Both parts of the interview were well received and quickly found a place in the top ten most popular posts, which was fine with me.  For some reason, the second half of the interview had about 10% more page views than the first, maybe because more people linked to the second half.  I wasn’t really concerned, since both parts of the interview got a lot of traffic, Mark was happy with the interview, and Adventures Fantastic was linked to on other blogs and websites.

Then about six or eight weeks ago, something unusual happened.

The first part of the interview began to pick up more traffic.  At first I didn’t think much of it, because both halves of the interview have gotten a small but steady flow of traffic since the initial interest died down, as have several other posts I’ve done since I started this blog.  Blogger shows the ten most popular posts, and there’s always some relative movement in the middle of that list.

But I noticed something.  While the first part of the interview saw an upswing in the number of page views, the second half didn’t.  There would be the occasional bump in traffic, but nothing like what the first half of the interview was getting. In fact, the first half of the interview has surged to be the number one spot by a noticeable margin.  As I write this, it was the second most viewed post in the last day, and the third most viewed post in both the last week and the last month.  In other words, it’s gotten more traffic than most of the posts I’ve done in the last month.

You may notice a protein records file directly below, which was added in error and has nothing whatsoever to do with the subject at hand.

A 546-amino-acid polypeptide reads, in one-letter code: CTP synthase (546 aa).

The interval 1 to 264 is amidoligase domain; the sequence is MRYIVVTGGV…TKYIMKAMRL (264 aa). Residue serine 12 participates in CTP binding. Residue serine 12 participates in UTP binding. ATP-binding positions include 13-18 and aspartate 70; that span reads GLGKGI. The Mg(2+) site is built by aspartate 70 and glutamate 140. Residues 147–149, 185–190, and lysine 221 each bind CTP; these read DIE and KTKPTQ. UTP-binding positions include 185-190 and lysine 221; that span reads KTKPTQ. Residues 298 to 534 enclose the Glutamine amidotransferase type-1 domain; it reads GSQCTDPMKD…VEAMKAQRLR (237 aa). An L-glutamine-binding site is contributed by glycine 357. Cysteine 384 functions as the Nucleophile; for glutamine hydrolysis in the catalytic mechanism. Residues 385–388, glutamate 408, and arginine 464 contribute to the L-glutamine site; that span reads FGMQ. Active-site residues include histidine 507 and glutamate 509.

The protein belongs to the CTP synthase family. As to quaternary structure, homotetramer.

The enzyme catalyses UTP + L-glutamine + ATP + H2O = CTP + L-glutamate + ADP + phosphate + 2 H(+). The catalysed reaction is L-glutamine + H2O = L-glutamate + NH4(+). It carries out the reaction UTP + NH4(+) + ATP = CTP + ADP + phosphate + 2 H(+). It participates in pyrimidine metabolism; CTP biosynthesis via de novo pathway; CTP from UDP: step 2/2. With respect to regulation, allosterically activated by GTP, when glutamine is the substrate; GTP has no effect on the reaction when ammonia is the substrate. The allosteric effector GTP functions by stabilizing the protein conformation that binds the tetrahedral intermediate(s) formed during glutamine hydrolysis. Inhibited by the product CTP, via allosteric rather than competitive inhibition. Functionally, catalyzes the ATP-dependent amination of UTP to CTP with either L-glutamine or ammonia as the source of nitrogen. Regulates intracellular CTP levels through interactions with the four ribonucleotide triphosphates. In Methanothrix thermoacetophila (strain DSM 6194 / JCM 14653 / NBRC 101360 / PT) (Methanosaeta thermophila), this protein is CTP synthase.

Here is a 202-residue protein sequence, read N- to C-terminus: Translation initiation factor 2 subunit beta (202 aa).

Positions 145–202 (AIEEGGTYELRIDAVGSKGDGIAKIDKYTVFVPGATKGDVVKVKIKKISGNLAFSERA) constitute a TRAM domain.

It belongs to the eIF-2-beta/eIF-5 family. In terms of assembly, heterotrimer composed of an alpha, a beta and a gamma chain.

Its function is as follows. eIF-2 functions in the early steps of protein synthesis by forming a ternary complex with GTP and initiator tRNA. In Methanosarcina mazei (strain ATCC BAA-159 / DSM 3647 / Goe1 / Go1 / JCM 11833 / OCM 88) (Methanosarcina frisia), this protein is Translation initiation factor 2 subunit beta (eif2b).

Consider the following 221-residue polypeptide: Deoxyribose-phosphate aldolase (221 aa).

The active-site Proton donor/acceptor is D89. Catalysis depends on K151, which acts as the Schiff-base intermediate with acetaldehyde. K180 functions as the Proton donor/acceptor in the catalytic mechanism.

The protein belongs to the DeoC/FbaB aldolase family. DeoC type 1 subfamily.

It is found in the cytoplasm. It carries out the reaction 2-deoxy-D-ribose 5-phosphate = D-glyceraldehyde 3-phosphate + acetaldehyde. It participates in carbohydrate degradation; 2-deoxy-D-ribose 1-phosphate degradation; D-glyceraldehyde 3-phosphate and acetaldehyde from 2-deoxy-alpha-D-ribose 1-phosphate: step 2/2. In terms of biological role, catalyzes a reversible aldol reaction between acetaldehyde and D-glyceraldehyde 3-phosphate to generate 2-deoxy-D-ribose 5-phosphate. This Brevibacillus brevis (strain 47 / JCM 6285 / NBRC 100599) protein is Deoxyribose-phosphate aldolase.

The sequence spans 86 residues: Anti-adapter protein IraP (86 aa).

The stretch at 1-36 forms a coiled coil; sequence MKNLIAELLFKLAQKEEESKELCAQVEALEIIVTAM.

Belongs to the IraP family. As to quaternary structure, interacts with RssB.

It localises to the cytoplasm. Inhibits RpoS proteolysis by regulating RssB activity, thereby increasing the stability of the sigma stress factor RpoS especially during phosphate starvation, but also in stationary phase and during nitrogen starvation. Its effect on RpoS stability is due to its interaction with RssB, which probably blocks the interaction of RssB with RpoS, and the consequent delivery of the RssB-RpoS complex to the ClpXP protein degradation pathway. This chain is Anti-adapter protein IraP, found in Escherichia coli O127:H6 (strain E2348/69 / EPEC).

First, let me say “Thank you” to everyone who has looked at that interview.  It’s extremely gratifying to me to know that an interview I conducted months ago is still of interest to people and still speaks to them on some level.  It encourages me to do more interviews, and I will.

But I’m also curious.  Why has the first part of the interview seen such an increase in interest but not the second?  It’s the scientist in me.  I’m trained to notice trends in data and question what causes them.  Please understand, I’m not unhappy that this one post is still generating traffic and interest.  Just the opposite.  I’m thrilled.  I’m just puzzled that the other half isn’t seeing the same response. The only thing I can figure out is that “Tom Sharkey” is part of what the attraction is.  That’s one of the most common search terms, and Mark discussed Tom Sharkey in the first part of the interview.  The numbers aren’t a good match, meaning that the number of page views is much higher than the number of times “Tom Sharkey” shows up in the search terms, so I’m not convinced that’s all there is to it.

If anyone has any idea what’s caused this sudden interest in the first part of the Mark Finn interview, I’d be interested in hearing it.  My curiosity is driving me up the wall.